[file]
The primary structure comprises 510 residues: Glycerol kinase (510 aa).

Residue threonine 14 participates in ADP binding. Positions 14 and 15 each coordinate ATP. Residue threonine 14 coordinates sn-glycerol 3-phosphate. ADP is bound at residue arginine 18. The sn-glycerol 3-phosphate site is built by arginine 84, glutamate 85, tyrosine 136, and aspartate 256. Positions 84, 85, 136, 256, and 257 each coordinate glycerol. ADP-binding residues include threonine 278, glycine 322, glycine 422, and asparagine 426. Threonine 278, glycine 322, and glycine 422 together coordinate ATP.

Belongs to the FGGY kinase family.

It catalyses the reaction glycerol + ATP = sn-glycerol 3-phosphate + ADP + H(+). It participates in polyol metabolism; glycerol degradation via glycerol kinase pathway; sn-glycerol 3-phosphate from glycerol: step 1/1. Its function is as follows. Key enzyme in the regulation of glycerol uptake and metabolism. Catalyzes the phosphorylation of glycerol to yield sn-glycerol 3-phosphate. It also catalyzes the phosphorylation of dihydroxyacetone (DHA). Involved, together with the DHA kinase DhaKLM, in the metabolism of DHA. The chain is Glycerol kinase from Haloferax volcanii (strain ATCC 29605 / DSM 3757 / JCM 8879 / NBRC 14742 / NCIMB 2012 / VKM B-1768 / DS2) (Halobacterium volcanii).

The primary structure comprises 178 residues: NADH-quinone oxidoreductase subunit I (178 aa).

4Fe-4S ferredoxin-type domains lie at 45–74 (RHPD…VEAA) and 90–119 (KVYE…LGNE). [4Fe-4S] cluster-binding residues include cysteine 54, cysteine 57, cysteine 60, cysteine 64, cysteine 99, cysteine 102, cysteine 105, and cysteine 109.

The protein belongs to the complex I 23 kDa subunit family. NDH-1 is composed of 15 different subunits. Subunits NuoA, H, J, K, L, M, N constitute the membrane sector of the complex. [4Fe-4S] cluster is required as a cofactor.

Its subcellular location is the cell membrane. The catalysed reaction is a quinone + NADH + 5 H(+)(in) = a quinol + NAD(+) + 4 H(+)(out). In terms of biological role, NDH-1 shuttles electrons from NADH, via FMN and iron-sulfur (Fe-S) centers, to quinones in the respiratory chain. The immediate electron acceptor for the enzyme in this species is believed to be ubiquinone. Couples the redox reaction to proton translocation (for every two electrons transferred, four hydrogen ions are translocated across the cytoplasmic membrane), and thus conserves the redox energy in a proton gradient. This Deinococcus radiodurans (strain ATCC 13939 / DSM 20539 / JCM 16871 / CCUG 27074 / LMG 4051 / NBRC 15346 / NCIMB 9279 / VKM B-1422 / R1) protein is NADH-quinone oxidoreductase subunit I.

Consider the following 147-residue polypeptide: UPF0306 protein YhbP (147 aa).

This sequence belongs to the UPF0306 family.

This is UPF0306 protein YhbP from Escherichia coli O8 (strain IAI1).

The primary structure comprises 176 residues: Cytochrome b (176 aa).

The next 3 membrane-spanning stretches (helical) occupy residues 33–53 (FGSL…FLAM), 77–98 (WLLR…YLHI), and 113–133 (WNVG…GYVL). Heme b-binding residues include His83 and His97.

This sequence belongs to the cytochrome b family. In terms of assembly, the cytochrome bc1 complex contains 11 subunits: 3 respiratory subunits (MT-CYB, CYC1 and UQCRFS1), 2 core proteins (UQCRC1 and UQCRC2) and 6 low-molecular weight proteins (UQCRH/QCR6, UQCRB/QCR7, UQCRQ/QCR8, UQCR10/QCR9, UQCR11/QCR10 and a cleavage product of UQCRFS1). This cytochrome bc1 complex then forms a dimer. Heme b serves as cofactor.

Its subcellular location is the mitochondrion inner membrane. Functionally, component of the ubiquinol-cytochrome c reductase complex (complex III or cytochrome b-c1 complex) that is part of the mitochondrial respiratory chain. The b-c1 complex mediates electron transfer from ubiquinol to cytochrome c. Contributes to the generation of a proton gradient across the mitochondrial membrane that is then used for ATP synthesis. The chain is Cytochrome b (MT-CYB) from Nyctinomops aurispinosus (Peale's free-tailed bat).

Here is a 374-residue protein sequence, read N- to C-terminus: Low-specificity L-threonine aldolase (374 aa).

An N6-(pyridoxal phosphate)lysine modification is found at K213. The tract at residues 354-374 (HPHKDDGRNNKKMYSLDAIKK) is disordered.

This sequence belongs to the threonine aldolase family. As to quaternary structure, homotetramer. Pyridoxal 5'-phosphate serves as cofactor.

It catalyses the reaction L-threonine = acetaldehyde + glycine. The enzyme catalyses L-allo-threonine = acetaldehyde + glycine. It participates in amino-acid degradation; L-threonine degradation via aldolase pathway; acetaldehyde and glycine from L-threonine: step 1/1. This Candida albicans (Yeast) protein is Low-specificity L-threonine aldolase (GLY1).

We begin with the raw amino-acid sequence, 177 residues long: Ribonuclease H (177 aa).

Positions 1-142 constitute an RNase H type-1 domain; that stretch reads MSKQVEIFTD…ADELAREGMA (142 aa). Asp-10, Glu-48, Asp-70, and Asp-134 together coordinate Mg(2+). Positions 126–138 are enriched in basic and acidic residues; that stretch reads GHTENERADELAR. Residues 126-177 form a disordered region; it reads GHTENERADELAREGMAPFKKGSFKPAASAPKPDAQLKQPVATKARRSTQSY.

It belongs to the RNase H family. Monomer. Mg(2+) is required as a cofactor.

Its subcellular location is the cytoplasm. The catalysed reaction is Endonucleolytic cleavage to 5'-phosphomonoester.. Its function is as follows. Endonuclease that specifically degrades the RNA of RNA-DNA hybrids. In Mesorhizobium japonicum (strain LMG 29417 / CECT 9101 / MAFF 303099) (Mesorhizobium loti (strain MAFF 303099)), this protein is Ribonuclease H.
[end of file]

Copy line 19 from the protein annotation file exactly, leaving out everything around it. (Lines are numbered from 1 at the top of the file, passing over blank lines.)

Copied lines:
It catalyses the reaction L-threonine = acetaldehyde + glycine. The enzyme catalyses L-allo-threonine = acetaldehyde + glycine. It participates in amino-acid degradation; L-threonine degradation via aldolase pathway; acetaldehyde and glycine from L-threonine: step 1/1. This Candida albicans (Yeast) protein is Low-specificity L-threonine aldolase (GLY1).